Recap of SECF’s 50th Annual Meeting

In mid-November, the entire foundation team attended the 50th annual meeting for the Southeastern Council of Foundations (“SECF”). The foundation has been a member of this organization since 2016, and we find the annual meeting especially thought provoking. Below are highlights from the two conference sessions I enjoyed most:

Failing Forward: Learning from Failure as a Regular Discipline

In this breakout session, three foundations shared unsuccessful philanthropic initiatives resulting in lessons learned, which educated the over capacity audience. A common overarching theme across the three foundations’ failed experiences was the underinvestment in research at the onset. For instance, one foundation created a program to solve a problem that did not actually exist. If the foundation had communicated with individuals at the front end, rather than being disengaged and working top down, it would have avoided the pitfall of attempting to solve a nonexistent problem. 

One of the speakers, Rev. Cory Anderson with the Winthrop Rockefeller Foundation, shared the following quote, which I believe nicely encapsulated this session on learning forward:

“You do not know the words to your favorite song the first time you hear it.” 

Change the Story, Change the World 

Andy Goodman with The Goodman Center led a keynote session on storytelling as the most powerful form of communication provided stories help us remember. For instance, NUMBers make us numb, whereas STORies help us store information. Goodman advises that any good story must answer the following six questions:

  1. Who is it about? People identify with people.
  2. What does she want? In other words, what is the main character’s goal?
  3. What stands in her way? (e.g. an obstacle or barrier)
  4. How does she respond? With regards to a foundation telling a story, this step would inform the listener about the organization.
  5. What happens? (e.g. success or failure)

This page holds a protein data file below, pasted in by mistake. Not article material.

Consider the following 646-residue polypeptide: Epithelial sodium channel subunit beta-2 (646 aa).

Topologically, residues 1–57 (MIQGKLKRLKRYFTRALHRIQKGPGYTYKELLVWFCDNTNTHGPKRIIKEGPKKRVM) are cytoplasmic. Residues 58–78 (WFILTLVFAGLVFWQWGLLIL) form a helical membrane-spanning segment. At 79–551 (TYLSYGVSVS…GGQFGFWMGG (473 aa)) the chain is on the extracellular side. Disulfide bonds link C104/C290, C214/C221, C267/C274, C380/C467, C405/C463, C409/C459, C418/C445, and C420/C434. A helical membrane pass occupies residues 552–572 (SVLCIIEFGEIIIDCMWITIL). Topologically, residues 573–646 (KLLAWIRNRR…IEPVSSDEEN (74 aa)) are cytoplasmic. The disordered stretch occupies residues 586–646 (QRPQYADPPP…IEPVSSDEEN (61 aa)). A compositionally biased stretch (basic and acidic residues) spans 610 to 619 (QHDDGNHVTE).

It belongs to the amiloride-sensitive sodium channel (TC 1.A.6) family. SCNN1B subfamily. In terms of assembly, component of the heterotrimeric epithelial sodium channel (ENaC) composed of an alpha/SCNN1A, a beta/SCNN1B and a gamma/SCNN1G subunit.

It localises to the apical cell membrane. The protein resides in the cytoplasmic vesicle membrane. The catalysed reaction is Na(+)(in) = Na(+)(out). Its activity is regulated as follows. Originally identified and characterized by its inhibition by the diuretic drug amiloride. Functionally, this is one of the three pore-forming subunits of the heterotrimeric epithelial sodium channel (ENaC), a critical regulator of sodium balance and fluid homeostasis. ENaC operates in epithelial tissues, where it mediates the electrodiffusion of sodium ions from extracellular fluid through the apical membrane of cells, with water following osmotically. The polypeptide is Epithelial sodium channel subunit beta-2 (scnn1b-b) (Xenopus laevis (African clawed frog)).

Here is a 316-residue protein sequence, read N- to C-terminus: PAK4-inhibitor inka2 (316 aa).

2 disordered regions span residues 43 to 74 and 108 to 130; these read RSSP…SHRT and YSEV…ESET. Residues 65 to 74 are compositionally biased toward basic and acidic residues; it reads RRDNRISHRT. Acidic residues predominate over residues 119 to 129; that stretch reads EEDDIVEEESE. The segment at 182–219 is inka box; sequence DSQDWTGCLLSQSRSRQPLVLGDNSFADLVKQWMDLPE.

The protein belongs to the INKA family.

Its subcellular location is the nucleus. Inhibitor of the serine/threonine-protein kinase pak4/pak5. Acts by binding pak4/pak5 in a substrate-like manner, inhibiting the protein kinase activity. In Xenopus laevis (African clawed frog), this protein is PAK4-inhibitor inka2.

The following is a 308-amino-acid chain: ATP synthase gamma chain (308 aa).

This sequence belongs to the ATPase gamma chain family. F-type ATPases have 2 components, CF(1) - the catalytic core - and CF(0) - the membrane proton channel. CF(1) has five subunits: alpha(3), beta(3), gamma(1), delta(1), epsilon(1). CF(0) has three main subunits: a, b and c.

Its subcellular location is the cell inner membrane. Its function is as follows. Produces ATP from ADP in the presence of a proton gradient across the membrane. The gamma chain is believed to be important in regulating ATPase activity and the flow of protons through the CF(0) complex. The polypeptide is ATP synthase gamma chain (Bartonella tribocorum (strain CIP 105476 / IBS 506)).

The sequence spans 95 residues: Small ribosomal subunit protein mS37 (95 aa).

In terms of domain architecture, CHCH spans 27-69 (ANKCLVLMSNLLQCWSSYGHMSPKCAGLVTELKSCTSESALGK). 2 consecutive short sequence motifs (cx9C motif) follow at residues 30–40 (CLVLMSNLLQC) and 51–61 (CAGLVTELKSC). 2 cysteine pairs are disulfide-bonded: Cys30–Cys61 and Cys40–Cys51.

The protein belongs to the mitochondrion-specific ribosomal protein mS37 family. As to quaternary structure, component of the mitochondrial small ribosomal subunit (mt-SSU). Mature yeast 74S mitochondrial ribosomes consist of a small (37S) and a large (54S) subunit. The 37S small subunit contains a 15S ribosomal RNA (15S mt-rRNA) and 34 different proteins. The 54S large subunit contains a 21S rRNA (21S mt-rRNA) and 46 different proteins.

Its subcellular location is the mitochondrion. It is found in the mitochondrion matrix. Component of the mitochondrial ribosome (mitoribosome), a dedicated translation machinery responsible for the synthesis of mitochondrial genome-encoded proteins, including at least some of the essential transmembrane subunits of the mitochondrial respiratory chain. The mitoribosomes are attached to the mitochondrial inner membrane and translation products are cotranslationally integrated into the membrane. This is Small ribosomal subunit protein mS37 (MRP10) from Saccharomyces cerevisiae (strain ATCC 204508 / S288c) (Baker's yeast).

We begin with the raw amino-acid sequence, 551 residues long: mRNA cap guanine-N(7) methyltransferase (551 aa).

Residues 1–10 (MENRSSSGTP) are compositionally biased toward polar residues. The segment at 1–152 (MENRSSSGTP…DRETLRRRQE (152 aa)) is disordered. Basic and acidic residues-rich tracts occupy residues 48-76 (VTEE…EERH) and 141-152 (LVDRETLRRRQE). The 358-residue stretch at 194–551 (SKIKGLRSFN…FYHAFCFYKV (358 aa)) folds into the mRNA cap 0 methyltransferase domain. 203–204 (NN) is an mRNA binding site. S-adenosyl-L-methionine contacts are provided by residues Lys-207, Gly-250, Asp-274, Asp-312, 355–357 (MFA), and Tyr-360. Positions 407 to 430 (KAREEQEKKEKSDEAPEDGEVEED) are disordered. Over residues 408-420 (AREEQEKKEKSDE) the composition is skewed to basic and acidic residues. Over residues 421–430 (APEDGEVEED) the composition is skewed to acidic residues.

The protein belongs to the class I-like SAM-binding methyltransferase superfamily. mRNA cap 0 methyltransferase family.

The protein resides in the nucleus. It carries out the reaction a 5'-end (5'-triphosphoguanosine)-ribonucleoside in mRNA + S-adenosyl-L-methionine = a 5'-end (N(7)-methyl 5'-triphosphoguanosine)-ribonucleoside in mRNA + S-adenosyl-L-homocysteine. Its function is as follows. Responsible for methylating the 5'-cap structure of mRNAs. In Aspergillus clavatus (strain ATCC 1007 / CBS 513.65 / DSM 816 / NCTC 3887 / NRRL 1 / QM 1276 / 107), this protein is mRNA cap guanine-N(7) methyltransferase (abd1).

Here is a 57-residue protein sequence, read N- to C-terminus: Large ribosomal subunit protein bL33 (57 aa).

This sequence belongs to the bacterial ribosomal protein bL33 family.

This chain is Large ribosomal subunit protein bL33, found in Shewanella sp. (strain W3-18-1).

6. What does it mean? (i.e. What is the larger lesson?)

Goodman closed his presentation with the following quote, which captures the significance of storytelling.

“If I look at the mass, I will never act. If I look at the one, I will.” – Mother Theresa  

Stiletto Swagger

On May 11th I had the pleasure, or pain as I would come to find out, of donning some pink high heels and walking down a runway in front of hundreds of people, including Charlotte’s own, Miss USA 2019 Cheslie Kryst.  It was for a great cause and was to raise money for Dress for Success which aims to promote the economic independence of women by providing a network of support, professional attire, and the career development tools to help women thrive in work and in life. The Gambrell Foundation has been a long-time supporter of Dress For Success, and Sarah Belk Gambrell was honored with the 2014 Paradigm award.

I was able to raise almost $3k and the swagger in total raised almost $36k for the cause.  While my performance was less than stellar, I was able to stay upright, which could not be said for everyone on the runway.  Some guys brought their dogs, others brought their children, but everyone brought a sense of awkwardness.  The experience was a great time, not only for the participants, but for the crowd as well and we were able to raise some money which made it all worthwhile.

Matt Potter

Matt Potter